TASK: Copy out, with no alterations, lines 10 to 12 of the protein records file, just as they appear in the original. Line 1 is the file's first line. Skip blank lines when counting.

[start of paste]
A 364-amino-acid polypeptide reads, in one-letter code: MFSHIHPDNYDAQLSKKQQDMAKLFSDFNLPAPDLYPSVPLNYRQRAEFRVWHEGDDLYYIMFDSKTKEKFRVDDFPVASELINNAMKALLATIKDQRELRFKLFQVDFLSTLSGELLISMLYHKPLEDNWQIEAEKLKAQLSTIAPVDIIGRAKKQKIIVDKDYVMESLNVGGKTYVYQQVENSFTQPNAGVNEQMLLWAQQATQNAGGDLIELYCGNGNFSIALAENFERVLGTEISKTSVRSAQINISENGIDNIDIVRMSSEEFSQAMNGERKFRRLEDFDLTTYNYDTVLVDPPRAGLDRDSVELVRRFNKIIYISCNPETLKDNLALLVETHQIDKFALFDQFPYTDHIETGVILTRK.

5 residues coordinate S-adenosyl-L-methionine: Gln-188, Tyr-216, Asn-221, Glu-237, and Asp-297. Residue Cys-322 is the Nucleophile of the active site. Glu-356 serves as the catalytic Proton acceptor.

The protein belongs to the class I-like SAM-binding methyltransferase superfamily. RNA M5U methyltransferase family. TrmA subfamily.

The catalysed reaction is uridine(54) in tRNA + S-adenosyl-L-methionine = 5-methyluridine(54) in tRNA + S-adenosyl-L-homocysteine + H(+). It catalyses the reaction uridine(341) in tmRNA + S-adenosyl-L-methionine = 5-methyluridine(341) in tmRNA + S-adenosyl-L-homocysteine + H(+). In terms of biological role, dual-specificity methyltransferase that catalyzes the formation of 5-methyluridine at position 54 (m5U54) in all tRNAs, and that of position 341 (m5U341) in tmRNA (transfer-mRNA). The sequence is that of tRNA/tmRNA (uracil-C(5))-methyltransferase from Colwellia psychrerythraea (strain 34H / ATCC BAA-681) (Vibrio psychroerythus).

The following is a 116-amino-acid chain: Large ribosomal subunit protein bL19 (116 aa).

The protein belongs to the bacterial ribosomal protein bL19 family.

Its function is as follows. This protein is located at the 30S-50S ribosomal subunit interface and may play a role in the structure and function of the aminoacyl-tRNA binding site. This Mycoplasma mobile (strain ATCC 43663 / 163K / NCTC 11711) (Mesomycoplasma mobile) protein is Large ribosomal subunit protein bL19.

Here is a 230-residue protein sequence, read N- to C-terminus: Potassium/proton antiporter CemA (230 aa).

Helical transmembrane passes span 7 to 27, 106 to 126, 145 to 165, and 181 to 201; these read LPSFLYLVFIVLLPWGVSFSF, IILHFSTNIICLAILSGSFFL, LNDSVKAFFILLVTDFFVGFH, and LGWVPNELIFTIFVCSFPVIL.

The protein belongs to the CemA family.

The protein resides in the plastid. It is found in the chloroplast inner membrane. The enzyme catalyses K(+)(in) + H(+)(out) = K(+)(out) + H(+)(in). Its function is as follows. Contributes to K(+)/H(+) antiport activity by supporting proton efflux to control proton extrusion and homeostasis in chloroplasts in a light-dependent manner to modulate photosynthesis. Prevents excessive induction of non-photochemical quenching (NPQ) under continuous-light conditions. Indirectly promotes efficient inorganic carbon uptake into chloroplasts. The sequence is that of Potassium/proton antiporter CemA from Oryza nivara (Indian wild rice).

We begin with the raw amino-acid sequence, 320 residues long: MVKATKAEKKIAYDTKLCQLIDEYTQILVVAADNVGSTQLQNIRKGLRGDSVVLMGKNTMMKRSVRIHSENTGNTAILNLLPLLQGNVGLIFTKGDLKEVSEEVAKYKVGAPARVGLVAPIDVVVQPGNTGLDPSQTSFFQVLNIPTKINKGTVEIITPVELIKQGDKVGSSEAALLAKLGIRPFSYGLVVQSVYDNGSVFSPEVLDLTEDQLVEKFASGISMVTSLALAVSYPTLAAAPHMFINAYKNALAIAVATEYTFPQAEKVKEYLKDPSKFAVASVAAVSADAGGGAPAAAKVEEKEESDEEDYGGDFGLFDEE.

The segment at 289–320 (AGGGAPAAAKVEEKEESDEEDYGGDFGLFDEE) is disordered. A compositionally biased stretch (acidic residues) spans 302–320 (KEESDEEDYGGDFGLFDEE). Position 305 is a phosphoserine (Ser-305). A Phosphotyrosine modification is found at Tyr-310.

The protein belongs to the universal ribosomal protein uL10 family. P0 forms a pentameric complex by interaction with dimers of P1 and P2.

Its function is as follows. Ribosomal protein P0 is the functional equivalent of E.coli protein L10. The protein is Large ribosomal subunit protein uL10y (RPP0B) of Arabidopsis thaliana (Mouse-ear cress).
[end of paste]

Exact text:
The protein belongs to the CemA family.

The protein resides in the plastid. It is found in the chloroplast inner membrane. The enzyme catalyses K(+)(in) + H(+)(out) = K(+)(out) + H(+)(in). Its function is as follows. Contributes to K(+)/H(+) antiport activity by supporting proton efflux to control proton extrusion and homeostasis in chloroplasts in a light-dependent manner to modulate photosynthesis. Prevents excessive induction of non-photochemical quenching (NPQ) under continuous-light conditions. Indirectly promotes efficient inorganic carbon uptake into chloroplasts. The sequence is that of Potassium/proton antiporter CemA from Oryza nivara (Indian wild rice).

We begin with the raw amino-acid sequence, 320 residues long: MVKATKAEKKIAYDTKLCQLIDEYTQILVVAADNVGSTQLQNIRKGLRGDSVVLMGKNTMMKRSVRIHSENTGNTAILNLLPLLQGNVGLIFTKGDLKEVSEEVAKYKVGAPARVGLVAPIDVVVQPGNTGLDPSQTSFFQVLNIPTKINKGTVEIITPVELIKQGDKVGSSEAALLAKLGIRPFSYGLVVQSVYDNGSVFSPEVLDLTEDQLVEKFASGISMVTSLALAVSYPTLAAAPHMFINAYKNALAIAVATEYTFPQAEKVKEYLKDPSKFAVASVAAVSADAGGGAPAAAKVEEKEESDEEDYGGDFGLFDEE.